China to Give Tax Breaks to New Energy Cars

A worker checks a pure electric car at a workshop in Jianghuai Automobile Co., Ltd. in Hefei, capital of east China’s Anhui province, Aug 19, 2014. China will exempt new energy cars from a 10-percent purchase tax from Sept 1 to the end of 2017. (Xinhua/Liu Junxi).

The two principal types of two-wheeled vehicles in China: two-wheel bicycles propelled by human pedaling supplemented by electrical power from a storage battery (bicycle-style), and low-speed scooters propelled almost solely by electricity (scooter style). The technology of both types is similar. China’s two-wheeled electric vehicle industry started under the planned economy of the Maoist 1960s. However, early efforts to develop and commercialize electric these vehicles failed. A group of entrepreneurs gathered during the 1980s to revive the fledging industry but their ambitions were thwarted by poor technology and limited government support.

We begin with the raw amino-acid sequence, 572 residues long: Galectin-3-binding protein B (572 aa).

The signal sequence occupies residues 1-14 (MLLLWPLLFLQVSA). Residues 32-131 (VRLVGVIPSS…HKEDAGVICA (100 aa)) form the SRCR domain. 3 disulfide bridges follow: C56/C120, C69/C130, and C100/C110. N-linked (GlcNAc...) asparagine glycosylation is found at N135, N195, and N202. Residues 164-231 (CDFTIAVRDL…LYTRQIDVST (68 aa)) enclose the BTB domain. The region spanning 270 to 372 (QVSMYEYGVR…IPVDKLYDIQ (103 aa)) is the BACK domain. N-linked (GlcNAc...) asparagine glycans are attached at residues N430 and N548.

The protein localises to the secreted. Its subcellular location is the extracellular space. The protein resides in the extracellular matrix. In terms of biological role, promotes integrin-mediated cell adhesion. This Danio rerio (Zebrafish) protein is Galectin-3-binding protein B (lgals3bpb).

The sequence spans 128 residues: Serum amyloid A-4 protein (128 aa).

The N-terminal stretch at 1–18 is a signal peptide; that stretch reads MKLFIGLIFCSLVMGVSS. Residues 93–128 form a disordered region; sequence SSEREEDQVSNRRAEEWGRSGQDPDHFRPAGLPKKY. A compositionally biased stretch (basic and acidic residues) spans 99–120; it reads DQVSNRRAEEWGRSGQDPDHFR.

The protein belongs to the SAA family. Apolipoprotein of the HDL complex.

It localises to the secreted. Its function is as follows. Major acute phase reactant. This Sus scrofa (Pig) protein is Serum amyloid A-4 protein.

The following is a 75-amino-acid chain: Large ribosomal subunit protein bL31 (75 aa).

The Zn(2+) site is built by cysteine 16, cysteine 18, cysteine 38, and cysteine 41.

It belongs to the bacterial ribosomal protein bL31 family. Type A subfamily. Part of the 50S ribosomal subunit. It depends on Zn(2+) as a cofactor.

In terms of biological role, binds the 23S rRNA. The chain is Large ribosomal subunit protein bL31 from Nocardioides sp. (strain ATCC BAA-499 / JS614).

By the 1990s, China witnessed the world’s most spectacular growth in two-wheeled electric vehicles and annual sales of bicycles and scooters grew from fifty six thousand in 1998 to over twenty one million in 2008.[1] In 2008 only, Chinese bought 21 million electric-bikes, compared with 9.4 million autos.

This growth of electric-bicycles in China was less technology-driven and more policy-driven, facilitated by favorable local regulatory practices in the form of gasoline powered motorcycle bans and loose enforcement of electric bicycle standards. The alleged justifications for these bans included relieving traffic congestion, improving safety and reducing air pollution. Many Chinese cities started to ban or restrict motorcycles and scooters using a variety of measures: some cities suspended the issuance of new motorcycle licenses, others banned the entrance of motorcycles and scooters into certain downtown regions or major roads, and some capped the number of licenses and then auctioned the license plates that were available. These bans were imposed on all motorcycles, regardless of their power sources, and since electric-bikes are categorized as non-motor vehicles they were exempt from the bans. According to the motorcycle committee of the Society of Automotive Engineers of China, the use of motorcycles is now banned or restricted in over ninety major Chinese cities.

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